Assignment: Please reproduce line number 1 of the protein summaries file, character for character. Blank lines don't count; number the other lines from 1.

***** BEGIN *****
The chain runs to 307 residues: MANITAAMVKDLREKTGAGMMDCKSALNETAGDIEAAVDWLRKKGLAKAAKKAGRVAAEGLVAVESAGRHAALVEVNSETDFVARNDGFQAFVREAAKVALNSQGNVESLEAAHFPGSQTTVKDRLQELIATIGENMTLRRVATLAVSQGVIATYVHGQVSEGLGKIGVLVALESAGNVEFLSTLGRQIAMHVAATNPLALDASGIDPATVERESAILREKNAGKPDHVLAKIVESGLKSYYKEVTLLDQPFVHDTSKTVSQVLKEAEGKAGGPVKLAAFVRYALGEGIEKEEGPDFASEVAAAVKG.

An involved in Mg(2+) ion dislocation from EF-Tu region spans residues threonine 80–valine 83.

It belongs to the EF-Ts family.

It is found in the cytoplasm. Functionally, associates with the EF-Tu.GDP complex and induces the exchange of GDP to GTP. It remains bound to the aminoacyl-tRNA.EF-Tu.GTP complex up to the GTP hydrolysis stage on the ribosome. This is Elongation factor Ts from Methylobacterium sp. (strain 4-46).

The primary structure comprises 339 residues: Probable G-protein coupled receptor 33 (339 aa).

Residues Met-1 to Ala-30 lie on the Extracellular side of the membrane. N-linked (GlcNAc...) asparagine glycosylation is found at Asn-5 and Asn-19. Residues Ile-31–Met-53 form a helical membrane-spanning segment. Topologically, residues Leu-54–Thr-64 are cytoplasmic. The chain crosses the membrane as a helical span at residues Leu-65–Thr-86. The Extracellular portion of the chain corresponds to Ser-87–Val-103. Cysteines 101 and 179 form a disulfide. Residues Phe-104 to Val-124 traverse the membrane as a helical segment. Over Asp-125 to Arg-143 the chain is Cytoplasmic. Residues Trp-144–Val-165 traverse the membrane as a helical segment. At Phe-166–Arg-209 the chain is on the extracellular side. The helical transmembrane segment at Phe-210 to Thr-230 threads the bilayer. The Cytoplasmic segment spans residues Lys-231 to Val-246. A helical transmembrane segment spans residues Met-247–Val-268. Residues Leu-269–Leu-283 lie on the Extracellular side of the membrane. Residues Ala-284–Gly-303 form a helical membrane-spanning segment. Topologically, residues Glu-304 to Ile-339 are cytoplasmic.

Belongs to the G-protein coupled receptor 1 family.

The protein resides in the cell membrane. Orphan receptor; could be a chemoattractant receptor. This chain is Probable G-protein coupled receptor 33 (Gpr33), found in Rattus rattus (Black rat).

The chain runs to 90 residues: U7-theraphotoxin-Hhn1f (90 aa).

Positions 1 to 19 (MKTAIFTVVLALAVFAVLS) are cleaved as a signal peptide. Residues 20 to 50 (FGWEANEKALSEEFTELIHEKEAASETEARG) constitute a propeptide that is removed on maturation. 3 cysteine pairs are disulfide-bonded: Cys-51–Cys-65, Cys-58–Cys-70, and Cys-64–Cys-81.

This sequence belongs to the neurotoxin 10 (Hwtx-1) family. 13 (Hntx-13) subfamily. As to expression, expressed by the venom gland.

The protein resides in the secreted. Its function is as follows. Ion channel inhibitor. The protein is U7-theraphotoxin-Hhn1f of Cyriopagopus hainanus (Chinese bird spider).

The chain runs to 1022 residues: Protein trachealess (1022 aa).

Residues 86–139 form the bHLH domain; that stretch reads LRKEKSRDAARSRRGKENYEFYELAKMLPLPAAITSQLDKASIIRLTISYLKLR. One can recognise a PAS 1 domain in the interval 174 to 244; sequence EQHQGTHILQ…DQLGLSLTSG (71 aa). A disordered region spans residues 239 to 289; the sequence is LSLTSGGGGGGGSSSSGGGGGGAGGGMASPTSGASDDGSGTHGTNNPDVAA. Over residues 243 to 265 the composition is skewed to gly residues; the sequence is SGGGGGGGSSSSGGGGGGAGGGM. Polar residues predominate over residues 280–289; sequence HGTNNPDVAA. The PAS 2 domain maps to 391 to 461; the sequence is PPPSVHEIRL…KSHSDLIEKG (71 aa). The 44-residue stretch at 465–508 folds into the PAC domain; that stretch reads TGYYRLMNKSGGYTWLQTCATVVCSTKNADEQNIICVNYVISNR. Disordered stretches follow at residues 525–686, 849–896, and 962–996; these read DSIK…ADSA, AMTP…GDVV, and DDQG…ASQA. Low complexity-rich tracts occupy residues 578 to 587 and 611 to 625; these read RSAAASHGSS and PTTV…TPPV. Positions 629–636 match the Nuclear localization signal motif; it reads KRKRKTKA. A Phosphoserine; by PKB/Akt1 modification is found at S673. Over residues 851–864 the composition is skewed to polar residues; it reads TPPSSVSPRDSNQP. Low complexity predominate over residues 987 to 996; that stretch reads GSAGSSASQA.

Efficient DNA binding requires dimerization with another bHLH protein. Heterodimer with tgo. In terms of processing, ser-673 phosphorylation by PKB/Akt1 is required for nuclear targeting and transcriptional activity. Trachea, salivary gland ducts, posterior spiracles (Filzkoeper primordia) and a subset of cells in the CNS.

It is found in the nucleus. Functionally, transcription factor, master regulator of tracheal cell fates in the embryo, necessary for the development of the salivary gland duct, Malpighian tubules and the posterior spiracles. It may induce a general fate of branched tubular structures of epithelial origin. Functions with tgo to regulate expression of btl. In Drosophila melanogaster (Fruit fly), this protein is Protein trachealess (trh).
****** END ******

The chain runs to 307 residues: MANITAAMVKDLREKTGAGMMDCKSALNETAGDIEAAVDWLRKKGLAKAAKKAGRVAAEGLVAVESAGRHAALVEVNSETDFVARNDGFQAFVREAAKVALNSQGNVESLEAAHFPGSQTTVKDRLQELIATIGENMTLRRVATLAVSQGVIATYVHGQVSEGLGKIGVLVALESAGNVEFLSTLGRQIAMHVAATNPLALDASGIDPATVERESAILREKNAGKPDHVLAKIVESGLKSYYKEVTLLDQPFVHDTSKTVSQVLKEAEGKAGGPVKLAAFVRYALGEGIEKEEGPDFASEVAAAVKG.